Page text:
Artists: Ramon Rosanas, Marco Failla, Simone Buonfantino

The Alpha comic starts the new reality of the Age of X-Man storyline. When the X-Men seemingly died at the end of X-Men Disassembled, Nate Gray created another reality where he moved most of our merry mutants. Nate tried to create a paradise: a world where everyone was a mutant. But of course, something needs to be off. This time, Nate created a world where mutants have evolved beyond the base desires of love, family, and sex. People aren’t allowed to have relationships, no matter if they’re romantic or familial. Children are created in birthing chambers and raised in creches. They don’t know their parents or possible siblings. Trying to suppress such a basic human need isn’t easy. In the Alpha comic, we already find out that in order to create his utopia, Nate altered the memories of everyone. He also has Department X which arrests the ”criminals” and changes their memories even more, or if they ”infringe” several times, they’re taken away to prison. In the Alpha comic Jean and Bishop start a relationship and Bishop is arrested and dragged away. The rest of the team doesn’t even remember him anymore.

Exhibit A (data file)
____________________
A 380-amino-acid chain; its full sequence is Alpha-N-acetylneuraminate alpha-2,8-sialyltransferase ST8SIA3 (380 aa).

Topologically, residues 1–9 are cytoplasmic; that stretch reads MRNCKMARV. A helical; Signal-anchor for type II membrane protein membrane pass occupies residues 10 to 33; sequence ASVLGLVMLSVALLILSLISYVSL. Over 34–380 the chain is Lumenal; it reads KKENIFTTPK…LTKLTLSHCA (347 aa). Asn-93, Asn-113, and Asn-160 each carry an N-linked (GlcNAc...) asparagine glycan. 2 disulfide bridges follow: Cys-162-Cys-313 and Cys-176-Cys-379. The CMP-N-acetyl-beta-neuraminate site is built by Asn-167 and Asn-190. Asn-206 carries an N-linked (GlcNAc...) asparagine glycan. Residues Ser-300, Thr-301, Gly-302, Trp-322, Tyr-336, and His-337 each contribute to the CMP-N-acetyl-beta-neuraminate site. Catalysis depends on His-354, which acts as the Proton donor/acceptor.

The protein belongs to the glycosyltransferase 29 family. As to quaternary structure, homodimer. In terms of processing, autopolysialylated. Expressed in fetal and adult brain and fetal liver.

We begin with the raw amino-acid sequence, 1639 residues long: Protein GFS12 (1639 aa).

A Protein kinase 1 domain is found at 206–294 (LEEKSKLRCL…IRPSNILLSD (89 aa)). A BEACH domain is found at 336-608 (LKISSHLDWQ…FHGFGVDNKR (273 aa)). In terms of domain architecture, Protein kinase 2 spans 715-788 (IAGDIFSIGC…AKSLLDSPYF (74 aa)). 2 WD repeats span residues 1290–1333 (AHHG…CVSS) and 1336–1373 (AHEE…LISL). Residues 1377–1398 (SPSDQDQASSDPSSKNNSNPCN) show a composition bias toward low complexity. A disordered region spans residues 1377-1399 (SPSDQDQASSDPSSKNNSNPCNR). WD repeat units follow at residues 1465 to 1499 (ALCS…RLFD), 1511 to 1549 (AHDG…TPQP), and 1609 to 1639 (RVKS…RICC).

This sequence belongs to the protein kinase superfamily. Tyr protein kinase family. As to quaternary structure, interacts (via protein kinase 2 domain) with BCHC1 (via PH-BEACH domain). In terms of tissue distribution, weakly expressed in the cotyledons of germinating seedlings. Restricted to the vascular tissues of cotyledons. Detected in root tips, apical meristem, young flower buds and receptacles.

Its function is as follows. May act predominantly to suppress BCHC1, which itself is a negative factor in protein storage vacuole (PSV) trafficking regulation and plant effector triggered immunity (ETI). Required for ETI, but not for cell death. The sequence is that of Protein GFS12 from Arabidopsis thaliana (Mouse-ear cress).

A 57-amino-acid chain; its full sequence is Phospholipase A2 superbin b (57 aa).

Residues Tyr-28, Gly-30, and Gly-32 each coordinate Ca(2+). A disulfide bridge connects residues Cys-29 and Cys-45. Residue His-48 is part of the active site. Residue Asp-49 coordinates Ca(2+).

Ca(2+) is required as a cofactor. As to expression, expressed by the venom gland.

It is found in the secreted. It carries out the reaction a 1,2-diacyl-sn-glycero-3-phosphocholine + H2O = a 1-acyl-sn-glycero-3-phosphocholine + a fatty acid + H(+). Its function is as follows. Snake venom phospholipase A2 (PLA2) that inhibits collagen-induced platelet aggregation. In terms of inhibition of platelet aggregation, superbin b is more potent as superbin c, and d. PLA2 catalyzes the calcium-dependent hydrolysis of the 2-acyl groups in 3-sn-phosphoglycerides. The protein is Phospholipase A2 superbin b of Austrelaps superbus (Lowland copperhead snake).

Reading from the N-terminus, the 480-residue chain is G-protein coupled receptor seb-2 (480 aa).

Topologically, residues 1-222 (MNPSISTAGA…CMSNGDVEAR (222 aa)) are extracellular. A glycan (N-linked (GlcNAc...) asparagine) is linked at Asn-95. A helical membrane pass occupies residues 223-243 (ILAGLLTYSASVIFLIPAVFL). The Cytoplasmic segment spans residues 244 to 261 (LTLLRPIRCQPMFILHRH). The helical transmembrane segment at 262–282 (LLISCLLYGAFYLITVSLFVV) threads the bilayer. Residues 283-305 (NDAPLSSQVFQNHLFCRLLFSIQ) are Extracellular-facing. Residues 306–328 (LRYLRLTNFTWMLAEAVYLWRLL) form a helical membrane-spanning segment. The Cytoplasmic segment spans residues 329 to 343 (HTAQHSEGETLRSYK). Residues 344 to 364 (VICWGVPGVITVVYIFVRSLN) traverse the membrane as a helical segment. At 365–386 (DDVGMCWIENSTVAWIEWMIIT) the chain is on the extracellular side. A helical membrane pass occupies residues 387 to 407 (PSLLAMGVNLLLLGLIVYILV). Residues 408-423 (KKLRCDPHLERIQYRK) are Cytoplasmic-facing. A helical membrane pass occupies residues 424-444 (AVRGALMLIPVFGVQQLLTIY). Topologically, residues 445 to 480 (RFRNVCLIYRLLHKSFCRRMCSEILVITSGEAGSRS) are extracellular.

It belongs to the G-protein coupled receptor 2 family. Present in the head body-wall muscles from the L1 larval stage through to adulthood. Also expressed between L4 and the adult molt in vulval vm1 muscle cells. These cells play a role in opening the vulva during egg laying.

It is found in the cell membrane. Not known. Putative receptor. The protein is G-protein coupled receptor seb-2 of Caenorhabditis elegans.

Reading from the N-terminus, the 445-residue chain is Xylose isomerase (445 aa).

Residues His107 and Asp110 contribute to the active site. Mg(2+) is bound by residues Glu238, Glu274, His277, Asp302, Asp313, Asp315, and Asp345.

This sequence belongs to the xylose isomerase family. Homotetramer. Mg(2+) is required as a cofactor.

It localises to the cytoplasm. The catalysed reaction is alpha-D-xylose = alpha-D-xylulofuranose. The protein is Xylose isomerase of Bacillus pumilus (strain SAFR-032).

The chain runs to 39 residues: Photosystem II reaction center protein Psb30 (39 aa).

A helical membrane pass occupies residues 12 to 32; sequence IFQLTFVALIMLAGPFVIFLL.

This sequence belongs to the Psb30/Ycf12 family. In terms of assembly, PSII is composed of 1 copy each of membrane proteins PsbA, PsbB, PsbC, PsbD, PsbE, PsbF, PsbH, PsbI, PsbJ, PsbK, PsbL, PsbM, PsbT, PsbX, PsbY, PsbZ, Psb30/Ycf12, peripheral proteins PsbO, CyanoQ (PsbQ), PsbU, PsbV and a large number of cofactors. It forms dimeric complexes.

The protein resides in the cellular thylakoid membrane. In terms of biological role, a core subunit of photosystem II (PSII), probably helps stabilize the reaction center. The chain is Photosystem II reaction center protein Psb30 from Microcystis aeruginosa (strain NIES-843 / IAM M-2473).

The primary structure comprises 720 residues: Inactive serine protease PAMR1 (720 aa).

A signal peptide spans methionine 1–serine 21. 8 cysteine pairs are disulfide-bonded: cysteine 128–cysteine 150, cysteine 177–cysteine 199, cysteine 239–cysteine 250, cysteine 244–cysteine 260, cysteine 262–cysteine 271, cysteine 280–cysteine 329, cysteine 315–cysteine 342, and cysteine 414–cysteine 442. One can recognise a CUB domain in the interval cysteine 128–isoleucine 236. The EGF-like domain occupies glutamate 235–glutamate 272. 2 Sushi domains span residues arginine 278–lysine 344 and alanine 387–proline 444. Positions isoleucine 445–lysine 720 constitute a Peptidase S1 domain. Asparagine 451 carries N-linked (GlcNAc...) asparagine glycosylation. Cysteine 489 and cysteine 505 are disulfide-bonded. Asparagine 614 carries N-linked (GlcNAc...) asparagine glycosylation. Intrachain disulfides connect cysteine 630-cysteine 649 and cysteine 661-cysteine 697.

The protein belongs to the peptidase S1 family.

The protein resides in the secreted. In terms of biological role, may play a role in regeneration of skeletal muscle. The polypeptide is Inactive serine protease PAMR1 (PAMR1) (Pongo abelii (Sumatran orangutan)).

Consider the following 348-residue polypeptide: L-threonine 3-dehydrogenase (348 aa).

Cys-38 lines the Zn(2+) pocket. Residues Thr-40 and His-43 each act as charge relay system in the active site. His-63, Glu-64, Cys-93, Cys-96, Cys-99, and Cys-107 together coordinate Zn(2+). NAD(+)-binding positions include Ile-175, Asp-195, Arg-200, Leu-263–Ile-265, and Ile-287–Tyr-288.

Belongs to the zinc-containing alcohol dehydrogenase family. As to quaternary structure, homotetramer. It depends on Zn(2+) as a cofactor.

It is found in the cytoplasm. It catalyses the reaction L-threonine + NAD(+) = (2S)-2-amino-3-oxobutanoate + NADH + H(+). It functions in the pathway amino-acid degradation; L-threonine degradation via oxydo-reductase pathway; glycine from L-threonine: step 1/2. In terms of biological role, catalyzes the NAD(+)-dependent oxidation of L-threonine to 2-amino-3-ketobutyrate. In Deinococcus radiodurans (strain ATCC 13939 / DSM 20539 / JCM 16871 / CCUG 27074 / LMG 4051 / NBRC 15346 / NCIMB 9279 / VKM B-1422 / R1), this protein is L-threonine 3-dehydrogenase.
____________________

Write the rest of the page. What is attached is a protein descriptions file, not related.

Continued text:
The Marvelous X-Men are Jean Grey, Storm, Magneto, Colossus, X-23, Nature Girl, and Nightcrawler. In this now peaceful world, they only fight against natural disasters. But when En Sabah Nur and his minion Kitty Pryde start to preach for love, the X-Men must take a stand. But is it against them or with them?

This was an interesting alternate world but of course, we all know that it can’t last. I had problems with a few of the ideas, such as Apocalypse as the messenger of love, but most of them were explained in the Omega comic. I didn’t really buy some of the romantic pairings the comics had, such as Bishop and Jean but of course the writers had to play with characters they were given.

I really enjoy seeing alternate versions of familiar characters and it was fun seeing Magneto, Storm, and Jean trying to get to the bottom of this new reality. The Alpha comic leads into all of the six new limited series and the Omega ties up all the storylines from the six series.